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Dublin: 24 °C Tuesday 2 June, 2020
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Your evening longread: The plane wreck that could solve a 50-year-old mystery

It’s a coronavirus-free zone as we bring you an interesting longread each evening to take your mind off the news.

File photo.
File photo.
Image: Shutterstock/Omer Gulas

EVERY WEEK, WE bring you a round-up of the best longreads of the past seven days in Sitdown Sunday.

For the next few weeks, we’ll be bringing you an evening longread to enjoy. With the news cycle dominated by the coronavirus situation, we know it can be hard to take your mind off what’s happening.

So we want to bring you an interesting read every weekday evening to help transport you somewhere else.

We’ll be keeping an eye on new longreads and digging back into the archives for some classics.

Plane wreck

In 1969, USAF mechanic Paul Meyer took a plane without permission – it’s believed he wanted to fly home because he was homesick. But he never made it home. In December 2018, the wreck of the plane was found, leading to questions over whether it could solve the mystery of if it was shot down or not.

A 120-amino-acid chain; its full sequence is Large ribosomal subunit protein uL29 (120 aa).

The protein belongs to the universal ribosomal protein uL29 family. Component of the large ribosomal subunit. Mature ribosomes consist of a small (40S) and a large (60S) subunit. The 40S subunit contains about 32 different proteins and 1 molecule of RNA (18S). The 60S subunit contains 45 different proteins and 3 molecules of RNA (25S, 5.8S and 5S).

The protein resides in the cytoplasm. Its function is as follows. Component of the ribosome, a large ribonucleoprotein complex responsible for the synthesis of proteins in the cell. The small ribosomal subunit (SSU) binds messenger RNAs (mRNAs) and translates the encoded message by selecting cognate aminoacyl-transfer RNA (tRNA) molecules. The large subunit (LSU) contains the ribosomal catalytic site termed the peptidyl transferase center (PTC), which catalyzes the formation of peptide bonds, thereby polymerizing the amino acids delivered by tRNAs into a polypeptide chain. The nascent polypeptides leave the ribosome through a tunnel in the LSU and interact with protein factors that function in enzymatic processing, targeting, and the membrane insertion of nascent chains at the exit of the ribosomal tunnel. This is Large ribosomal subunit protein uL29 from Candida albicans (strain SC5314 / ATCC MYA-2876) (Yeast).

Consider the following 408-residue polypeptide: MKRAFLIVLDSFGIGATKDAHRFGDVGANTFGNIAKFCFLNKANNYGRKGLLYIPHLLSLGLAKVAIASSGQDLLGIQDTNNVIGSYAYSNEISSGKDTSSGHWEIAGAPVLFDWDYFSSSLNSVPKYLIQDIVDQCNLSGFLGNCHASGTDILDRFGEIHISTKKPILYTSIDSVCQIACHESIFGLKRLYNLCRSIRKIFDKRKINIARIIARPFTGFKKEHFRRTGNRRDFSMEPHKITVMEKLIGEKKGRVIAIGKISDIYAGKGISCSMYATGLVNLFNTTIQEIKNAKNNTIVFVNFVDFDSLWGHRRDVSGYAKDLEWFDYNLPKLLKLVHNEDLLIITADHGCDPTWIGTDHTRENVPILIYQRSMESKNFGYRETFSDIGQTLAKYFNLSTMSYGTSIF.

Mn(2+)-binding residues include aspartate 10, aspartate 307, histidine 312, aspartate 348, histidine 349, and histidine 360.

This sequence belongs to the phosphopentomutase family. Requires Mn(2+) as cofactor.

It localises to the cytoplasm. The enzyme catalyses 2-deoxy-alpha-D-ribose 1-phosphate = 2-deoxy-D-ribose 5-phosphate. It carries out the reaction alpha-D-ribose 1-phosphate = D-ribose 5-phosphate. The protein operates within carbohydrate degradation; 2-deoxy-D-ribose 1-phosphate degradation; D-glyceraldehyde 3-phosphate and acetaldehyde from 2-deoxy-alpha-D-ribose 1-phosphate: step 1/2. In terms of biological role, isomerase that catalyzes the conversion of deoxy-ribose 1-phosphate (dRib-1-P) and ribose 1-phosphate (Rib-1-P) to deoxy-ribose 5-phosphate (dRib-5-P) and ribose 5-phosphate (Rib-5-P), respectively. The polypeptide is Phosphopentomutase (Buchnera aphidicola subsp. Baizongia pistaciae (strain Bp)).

(BBC, approx 10 mins reading time)

In 1969, Sergeant Paul Meyer was a US Air Force mechanic based at RAF Mildenhall in Suffolk. At 23 he was already a Vietnam veteran and he was deeply unhappy – homesick for his wife and stepchildren and struggling with alcohol. His request to return to a USAF base in Langley, Virginia, had been turned down. On the fateful night of 22 May 1969 something snapped. He drank heavily at a party and was then arrested for being drunk and disorderly. He was escorted back to his barracks and told to sleep it off. Instead, using the assumed name “Capt Epstein”, Meyer managed to take charge of aircraft 37789, a Hercules transporter C-130.

Read all of the Evening Longreads here>

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